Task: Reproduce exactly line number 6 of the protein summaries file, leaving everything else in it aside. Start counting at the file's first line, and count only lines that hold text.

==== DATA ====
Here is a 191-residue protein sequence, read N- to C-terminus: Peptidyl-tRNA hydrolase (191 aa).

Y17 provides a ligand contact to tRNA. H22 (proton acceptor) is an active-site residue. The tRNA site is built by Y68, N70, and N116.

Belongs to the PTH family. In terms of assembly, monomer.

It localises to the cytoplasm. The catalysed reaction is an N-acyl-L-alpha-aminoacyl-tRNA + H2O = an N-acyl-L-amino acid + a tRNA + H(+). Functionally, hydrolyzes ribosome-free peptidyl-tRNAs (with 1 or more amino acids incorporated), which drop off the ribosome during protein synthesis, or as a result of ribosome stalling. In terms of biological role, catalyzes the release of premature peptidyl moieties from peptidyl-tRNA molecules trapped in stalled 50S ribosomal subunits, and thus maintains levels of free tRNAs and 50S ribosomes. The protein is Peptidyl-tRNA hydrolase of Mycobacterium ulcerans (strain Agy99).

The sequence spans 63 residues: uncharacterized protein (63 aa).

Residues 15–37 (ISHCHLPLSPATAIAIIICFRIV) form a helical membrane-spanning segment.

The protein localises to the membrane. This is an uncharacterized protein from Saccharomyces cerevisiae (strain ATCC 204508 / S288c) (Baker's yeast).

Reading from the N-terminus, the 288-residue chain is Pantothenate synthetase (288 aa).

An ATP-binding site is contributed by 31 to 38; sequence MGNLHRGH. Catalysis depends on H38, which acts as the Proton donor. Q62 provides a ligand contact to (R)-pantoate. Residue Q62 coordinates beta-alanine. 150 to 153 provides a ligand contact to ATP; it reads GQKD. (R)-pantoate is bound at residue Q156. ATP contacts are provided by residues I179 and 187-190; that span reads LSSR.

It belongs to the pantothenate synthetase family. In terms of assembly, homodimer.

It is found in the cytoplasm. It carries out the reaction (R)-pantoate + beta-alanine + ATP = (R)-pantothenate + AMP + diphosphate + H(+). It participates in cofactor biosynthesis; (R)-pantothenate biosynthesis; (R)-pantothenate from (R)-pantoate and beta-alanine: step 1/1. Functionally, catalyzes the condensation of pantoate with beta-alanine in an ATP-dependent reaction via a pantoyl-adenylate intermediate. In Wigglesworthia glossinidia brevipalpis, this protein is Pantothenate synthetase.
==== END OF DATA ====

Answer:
Residues 15–37 (ISHCHLPLSPATAIAIIICFRIV) form a helical membrane-spanning segment.